Parmesan Chicken Picatta



I LOVE chicken picatta! And I think you will too. I had never made it before, but since I wanted to make something special now that my husband was coming home after a few weeks away in training, I decided to play around with my friend Nancy's chicken picatta recipe and Rachel Ray's recipe and this is what I came up with below. I didn't have fresh parsley (which I think is truly the traditional way to make it--but will try that next time), so I used dried parsley in the breading and it was very good). Also, Rachel Ray's recipe uses a lot more Parmesan cheese--but I chose to cut it down significantly and still feel you could taste the cheese in the final outcome. We really enjoyed this dinner and will definitely be making it again sometime soon.

Our dinner comprised of this chicken, cumin & chili roasted cauliflower (recipe to follow), lima beans, and a Harvest Grains blend by Trader Joe's (Israeli couscous blend--see below--very delicious!). You would probably do well to serve it with a salad and potatoes also. This is an awesome weeknight dinner that is still special enough to serve to company. YUM!

 
 (photo courtesy of 'food for conversation')
 
 

PARMESAN CHICKEN PICATTA

Serves 4

  • 3/4 - 1 cup panko bread crumbs (you may not need the whole cup)
  • 2-3 Tbsp. Parmesan cheese (freshly grated if you can get it)
  • 1 tsp. dried parsley
  • 4 chicken cutlets (mine were THIN cut and just under 1 pound total weight for all 4)
  • Salt & pepper
  • 3/4 - 1 cup all purpose flour (you may not need the whole cup)
  • 1 egg
  • 2 Tbsp. oil (I used a combination of olive oil and safflower oil)
  • 1/3 cup dry white wine (this means NOT a sweet white wine like Riesling)
  • 2 garlic cloves, minced
  • 1/2 cup chicken broth
  • 2-3 Tbsp. freshly squeezed lemon juice
  • 2 Tbsp. capers, drained
  • 1 or 2 Tbsp. butter
  • 1 lemon, sliced
  • Fresh parsley (can omit the dried if you have fresh)

In a small-medium sized container, mix the Panko bread crumbs with the dried parsley and Parmesan cheese. Set aside. Put your flour in another small-medium sized container. And lastly, in another container or bowl (about same size as the other two), whisk your egg.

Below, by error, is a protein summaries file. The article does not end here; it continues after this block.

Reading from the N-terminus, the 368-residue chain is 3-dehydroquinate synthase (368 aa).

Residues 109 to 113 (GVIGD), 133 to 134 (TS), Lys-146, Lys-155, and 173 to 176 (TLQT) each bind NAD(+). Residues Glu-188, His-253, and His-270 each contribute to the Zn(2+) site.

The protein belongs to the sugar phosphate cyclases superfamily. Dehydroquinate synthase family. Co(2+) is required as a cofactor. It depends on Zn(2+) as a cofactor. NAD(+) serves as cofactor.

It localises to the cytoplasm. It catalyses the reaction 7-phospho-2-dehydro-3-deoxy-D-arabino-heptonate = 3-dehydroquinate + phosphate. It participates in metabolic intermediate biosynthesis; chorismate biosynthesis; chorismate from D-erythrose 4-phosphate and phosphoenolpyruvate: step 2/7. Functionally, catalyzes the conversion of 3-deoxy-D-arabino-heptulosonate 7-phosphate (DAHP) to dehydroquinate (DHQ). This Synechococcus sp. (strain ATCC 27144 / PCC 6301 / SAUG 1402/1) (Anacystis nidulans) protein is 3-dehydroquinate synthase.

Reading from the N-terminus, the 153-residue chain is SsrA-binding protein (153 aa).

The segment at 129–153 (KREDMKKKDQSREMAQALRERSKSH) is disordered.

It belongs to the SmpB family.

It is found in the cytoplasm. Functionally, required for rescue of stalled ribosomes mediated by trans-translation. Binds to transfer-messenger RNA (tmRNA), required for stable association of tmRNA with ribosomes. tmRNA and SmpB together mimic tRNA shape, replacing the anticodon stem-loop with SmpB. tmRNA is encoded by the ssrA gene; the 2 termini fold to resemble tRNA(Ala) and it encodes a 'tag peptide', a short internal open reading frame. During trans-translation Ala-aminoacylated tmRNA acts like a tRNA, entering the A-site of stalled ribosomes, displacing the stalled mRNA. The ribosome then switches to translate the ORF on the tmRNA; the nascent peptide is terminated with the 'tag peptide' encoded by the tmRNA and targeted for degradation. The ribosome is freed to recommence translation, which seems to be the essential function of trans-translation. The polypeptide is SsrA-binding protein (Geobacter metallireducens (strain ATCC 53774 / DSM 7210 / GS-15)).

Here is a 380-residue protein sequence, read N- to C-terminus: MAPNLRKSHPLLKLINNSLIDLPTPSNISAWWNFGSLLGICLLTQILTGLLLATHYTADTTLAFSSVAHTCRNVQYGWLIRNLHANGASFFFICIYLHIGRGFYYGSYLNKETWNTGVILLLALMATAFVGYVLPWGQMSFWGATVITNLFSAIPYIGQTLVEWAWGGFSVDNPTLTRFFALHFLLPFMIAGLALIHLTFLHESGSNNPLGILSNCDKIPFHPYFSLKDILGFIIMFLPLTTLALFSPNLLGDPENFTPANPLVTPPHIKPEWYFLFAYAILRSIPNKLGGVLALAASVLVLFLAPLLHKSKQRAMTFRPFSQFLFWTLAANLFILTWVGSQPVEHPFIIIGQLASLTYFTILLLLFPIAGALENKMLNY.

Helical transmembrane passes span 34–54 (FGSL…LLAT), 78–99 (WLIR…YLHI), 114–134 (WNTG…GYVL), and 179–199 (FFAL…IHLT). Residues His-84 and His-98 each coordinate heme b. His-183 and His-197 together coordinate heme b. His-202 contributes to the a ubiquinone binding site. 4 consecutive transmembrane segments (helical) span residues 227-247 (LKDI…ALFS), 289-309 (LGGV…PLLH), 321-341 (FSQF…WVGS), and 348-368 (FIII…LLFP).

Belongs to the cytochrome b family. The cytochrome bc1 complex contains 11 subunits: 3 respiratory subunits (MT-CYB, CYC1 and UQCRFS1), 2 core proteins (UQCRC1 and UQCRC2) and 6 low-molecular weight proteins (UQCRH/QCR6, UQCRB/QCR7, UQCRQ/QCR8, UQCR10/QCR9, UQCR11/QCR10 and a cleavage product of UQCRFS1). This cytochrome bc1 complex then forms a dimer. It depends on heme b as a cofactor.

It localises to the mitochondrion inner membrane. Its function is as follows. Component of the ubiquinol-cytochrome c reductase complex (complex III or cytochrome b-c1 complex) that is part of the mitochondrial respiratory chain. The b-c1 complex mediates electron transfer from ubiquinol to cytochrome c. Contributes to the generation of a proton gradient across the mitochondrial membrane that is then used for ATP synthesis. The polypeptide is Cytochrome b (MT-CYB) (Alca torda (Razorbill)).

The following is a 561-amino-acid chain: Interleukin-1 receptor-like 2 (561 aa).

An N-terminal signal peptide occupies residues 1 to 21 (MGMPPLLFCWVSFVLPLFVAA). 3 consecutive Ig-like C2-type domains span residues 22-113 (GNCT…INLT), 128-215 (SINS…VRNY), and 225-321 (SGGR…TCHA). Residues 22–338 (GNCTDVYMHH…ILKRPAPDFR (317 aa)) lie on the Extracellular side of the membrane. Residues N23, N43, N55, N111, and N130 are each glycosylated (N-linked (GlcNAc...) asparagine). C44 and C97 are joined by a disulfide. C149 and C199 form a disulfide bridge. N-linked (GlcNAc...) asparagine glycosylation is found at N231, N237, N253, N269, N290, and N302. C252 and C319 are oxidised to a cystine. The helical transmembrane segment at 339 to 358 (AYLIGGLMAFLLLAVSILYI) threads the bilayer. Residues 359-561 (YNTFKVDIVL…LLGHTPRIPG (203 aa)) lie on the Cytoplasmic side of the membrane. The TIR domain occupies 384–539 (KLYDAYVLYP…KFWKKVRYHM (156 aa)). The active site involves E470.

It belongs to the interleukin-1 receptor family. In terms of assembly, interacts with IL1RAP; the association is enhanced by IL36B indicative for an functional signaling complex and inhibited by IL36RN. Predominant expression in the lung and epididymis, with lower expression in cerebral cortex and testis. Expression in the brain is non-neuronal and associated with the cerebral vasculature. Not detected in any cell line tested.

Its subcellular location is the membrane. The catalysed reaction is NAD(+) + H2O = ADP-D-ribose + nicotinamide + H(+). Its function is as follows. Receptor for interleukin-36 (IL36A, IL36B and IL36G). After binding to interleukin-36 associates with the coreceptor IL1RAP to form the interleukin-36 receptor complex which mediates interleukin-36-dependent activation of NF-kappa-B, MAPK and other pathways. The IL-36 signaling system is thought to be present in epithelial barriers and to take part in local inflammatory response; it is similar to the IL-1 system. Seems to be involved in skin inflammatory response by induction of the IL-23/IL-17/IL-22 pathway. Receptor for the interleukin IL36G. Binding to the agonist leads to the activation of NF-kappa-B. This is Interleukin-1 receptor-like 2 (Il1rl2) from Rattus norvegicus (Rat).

Rinse cutlets (no need to pat dry).

Your first step will be to dredge cutlets through the flour. The second step will be to dip the cutlets in the egg and then press them into the Panko breadcrumb mixture. Set them aside.

Heat oil in a large saute pan and saute the cutlets for about 3 minutes on each side or until they are golden brown and cooked through (turn them over gently so as to not remove the breading). The thicker the cutlets, the more time they will need to cook--probably another 3-4 minutes (or more). Keep your eye on them and take them out when they get golden brown and are thoroughly cooked.

Set the cooked chicken breasts aside. At this point, I removed any burned bits inside the pan with a paper towel--but if you are comfortable doing so, leave them in.

Deglaze pan by pouring in the wine and garlic. My garlic was finely minced and cooked super fast, but it might take a minute or two until most of the liquid is evaporated and the garlic has cooked through.

Pour in the chicken broth, lemon juice, capers, butter, and lemon slices. Stir. When the butter has melted, return the cutlets to the pan and let them cook for another minute or two (careful when flipping them to leave the breading on).

Serve a cutlet on each plate. Evenly distribute any leftover sauce from the pan over each cutlet before serving. Serve with freshly chopped parsley on top of chicken (if you have it).

Serve warm.



We found this chicken to be salty, tangy, tender, slightly crispy, and basically all around delicious. Hope everyone else will enjoy it too!